Meanwhile, large non-manufacturers’ assessment of business conditions fell 1 point from +21 in September to +20 in December. Despite the increase of the consumption tax, this index has remained in the twenties for 12 consecutive quarters. Business sentiment appears to have been supported by the reward points program for cashless purchases introduced with the consumption tax increase and by inbound demand generated by the Rugby World Cup hosted by Japan. The business conditions index of small nonmanufacturers was +7 in December, another positive figure over successive quarters. The sentiment of nonmanufacturers holding to high levels suggests that domestic demand is firm.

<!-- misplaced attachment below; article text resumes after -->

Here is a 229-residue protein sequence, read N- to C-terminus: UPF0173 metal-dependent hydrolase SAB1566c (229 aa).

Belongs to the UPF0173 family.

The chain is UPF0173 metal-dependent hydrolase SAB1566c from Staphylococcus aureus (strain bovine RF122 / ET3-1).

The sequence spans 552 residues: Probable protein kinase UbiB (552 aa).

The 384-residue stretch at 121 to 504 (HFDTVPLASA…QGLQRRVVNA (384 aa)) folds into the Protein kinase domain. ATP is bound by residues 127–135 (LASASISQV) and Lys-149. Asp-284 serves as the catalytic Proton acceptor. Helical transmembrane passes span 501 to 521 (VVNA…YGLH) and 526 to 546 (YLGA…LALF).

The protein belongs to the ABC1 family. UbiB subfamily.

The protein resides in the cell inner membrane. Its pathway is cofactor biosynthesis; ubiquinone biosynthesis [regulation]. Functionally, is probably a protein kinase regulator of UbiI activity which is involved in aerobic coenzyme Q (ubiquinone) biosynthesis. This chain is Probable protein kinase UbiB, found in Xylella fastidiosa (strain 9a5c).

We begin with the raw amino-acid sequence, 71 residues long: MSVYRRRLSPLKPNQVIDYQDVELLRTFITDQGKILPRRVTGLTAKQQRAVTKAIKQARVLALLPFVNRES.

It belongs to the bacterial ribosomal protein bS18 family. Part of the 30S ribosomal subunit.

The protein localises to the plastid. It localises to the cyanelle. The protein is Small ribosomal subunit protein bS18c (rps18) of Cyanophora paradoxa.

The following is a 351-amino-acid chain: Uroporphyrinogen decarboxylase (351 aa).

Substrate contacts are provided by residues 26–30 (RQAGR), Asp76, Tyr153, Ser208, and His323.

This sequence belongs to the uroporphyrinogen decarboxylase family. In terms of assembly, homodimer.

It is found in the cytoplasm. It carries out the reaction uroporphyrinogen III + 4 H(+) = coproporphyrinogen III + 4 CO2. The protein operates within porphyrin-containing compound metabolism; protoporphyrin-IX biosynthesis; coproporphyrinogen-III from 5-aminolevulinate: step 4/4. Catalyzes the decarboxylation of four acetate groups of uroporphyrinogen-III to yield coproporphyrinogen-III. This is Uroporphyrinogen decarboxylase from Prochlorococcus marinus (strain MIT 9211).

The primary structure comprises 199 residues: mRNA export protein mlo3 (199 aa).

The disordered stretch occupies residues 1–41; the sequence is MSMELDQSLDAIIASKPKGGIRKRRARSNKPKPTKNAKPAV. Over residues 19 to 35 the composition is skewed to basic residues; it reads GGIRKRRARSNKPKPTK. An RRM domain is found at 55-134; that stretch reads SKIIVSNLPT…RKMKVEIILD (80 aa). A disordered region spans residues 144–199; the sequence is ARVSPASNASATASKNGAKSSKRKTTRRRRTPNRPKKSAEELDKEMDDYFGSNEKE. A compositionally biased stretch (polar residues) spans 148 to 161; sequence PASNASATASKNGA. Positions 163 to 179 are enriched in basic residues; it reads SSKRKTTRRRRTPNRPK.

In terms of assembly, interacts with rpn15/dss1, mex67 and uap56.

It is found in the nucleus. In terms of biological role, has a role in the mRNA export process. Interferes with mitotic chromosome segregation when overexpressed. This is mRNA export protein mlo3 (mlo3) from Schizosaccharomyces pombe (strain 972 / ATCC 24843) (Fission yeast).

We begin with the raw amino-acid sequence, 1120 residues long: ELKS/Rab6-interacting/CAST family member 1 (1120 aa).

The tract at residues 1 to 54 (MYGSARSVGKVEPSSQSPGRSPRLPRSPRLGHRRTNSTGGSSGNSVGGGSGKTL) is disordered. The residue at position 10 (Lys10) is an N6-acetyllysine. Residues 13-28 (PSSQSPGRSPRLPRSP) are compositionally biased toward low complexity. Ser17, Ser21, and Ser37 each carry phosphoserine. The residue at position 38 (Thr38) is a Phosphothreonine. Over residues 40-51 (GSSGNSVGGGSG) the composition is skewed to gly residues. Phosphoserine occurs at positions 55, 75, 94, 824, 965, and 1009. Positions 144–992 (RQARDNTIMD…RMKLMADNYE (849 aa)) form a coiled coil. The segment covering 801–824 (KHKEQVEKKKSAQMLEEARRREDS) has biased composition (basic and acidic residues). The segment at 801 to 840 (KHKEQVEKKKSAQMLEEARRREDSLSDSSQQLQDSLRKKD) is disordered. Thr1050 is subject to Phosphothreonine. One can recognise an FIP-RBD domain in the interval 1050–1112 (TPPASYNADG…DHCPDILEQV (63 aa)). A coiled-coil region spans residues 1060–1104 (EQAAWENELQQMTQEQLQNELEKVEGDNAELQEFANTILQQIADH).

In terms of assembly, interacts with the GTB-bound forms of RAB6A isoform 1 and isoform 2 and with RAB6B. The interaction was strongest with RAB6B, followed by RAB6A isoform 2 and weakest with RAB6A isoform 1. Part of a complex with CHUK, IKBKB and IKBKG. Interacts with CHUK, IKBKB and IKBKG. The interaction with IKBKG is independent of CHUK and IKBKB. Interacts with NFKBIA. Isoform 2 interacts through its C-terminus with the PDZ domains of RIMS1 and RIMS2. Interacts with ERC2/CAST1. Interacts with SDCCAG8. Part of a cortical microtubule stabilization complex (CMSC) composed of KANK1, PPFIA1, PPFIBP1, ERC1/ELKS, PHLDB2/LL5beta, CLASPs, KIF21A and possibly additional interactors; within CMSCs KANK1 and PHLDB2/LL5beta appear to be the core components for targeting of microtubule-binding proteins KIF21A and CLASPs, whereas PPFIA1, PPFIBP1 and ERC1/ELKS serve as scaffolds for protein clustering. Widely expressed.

General business conditions portrayed by the index for all enterprises and industries was +4 in December, down 4 points from the +8 in September. This was, however, a firmer figure than the +2 forecast for December in the September survey. Broadly speaking, companies with a favorable view of the economy continue to outnumber those with an unfavorable view. In the December Tankan, all enterprises and industries foresee a firm increase of 5.0% in capital spending plans (including software R&D) in fiscal 2019.
The Effect of Stimulus Measures